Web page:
Not all education problems are solvable, if we just try hard enough or spend enough, argues Freddie DeBoer in a column on optimism bias. "At least a half-century of research, spending, policy experimentation, and dogged effort has utterly failed to close the gaps that so vex our political class," he writes.
Teachers feel they're blamed when student outcomes are unequal, he writes. It's assumed students who do poorly are the victims of "some sort of error or injustice." Arguing that expectations are unrealistic are dismissed as "excuse-making or as evidence of bigotry."
Some students are more academically capable than others, he writes.
No one wants to deny the potential of any kids to flourish. (You might say that most people want to ensure that no child is left behind.) But someone has . . . to say that the empire has no clothes. Someone has to defend teachers and schools by pointing out that they simply don’t control outcomes in the way they’re usually assumed to.
DeBoer proposes strengthening the social safety net so that people for whom schooling doesn't provide upward mobility can have a decent life.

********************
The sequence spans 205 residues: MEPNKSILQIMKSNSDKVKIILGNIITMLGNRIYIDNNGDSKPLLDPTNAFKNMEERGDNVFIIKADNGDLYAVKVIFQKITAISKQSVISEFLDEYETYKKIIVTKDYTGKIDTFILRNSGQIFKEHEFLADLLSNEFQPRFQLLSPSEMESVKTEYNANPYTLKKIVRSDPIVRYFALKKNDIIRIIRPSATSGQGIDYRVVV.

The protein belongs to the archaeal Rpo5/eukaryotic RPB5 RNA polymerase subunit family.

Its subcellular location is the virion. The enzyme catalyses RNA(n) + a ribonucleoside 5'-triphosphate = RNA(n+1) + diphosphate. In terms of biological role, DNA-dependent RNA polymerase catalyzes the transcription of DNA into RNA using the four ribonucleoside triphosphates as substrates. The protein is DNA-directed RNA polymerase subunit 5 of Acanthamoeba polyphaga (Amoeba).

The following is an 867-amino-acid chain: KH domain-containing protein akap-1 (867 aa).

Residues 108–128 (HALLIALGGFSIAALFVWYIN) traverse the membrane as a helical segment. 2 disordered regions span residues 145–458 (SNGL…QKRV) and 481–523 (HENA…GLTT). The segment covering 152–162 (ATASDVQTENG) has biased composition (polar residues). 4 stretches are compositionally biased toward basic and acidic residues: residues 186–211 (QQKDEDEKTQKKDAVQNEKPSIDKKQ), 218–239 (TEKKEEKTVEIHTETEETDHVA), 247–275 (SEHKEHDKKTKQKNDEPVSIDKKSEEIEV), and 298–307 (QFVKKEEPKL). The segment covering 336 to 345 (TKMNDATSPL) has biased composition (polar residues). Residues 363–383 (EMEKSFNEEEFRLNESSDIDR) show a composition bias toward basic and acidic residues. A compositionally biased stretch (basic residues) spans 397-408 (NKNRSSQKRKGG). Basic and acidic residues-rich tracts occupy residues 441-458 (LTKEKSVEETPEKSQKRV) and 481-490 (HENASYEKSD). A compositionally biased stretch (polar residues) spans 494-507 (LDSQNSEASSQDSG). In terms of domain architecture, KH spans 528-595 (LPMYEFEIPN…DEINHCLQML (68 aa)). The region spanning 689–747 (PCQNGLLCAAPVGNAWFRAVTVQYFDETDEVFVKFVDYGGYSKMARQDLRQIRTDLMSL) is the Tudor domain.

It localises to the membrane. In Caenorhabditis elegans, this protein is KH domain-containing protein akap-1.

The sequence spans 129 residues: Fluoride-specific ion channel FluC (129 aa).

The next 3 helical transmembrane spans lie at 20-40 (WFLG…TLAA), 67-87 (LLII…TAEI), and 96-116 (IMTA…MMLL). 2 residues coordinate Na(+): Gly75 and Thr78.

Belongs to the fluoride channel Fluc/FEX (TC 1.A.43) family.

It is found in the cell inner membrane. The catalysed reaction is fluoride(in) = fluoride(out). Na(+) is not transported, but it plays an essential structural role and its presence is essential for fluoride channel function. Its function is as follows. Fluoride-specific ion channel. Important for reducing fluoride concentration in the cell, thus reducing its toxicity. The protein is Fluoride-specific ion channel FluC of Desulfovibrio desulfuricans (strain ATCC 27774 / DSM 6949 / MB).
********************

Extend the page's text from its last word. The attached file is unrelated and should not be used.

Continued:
Andrew Rotherham responds here. He thinks DeBoer has constructed some straw men in arguing for the futility of education reform -- but also makes points worth discussing. What expectations are reasonable?
Most people don't really believe all students have equal potential to excel, he writes. But can we expect more than the "abysmal" outcomes we see?
If we expect more, how much more? And, if so, then how much? I argue yes. Many argue no, or no unless we make enormous other reforms to American society. It's an important conversation because how you see this question will define how you see questions about deploying people, resources, focus and also how you see the politics of our sector - and increasingly partisan politics, too.
"We're talking about millions of kids in schools with less than one in five kids proficient" on tests in which "proficiency' is a very low bar, Rotherham writes.
I suggest reading both essays.